If the stag had not shot from his sentinel
post high on the beech-lined ridge and split
the cinder trail just one pace in front of you,
tossing his head in full careen so we would
see every point of his eight-tined rack before
he disappeared into the echoing ravine,
we would have passed through that October
day as heedless as every buck during the rut;
you would not have stopped short to ask if we
noticed how near and fast unforeseen danger
had dared to make such a casual pass before us;
and we would not have moved so attentively
into the hull of another man’s timber;
I would never have heard your daughter
say “these look just like Papa’s woods”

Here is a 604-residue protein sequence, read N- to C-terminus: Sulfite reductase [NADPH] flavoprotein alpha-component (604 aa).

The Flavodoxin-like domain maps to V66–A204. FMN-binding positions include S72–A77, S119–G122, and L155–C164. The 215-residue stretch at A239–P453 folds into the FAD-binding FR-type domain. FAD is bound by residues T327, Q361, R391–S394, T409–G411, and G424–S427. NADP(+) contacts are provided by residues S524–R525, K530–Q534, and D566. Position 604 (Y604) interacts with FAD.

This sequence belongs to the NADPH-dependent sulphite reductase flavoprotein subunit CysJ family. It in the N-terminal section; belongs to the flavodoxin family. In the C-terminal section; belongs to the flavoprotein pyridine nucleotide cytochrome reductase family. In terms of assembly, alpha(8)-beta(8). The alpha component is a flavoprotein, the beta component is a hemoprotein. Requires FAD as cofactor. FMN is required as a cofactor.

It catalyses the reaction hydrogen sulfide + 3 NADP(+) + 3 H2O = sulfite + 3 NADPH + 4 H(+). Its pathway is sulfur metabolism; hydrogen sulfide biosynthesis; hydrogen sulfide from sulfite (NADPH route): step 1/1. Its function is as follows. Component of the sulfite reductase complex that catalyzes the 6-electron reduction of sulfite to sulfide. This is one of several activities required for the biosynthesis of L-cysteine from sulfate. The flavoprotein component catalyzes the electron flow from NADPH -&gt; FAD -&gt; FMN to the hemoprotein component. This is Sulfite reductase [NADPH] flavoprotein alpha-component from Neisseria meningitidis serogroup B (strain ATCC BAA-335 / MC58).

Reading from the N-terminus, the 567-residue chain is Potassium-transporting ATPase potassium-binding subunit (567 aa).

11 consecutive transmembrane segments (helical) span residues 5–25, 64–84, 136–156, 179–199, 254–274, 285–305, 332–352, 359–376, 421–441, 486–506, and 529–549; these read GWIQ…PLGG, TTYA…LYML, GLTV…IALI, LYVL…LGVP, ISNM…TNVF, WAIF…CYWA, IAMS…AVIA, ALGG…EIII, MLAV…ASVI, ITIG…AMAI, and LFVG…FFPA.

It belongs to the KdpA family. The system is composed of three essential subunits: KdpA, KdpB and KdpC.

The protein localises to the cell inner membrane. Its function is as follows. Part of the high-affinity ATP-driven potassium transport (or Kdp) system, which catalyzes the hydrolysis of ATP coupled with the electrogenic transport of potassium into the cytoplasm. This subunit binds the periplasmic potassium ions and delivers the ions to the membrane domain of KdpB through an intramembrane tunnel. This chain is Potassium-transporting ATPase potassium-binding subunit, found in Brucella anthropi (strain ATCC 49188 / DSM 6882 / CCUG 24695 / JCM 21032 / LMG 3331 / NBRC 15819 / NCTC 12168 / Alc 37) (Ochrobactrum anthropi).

when we approached the place where
a wide creek meandered on past itself;
nor, after I forded first at the narrows and
looked back as you spread your feet to keep
everything in balance and reached
to guide her over the felled trunk,
would I have chanced to see in that flash,
as white-hot as the flame tail of the fleeing buck,
an afterimage of our father and me
and how closely the generations follow
when they encounter unfamiliar waters.

— first appeared in GW Review


Play the podcast to hear Peggy read this poem and “Great Blue in the Cemetery.”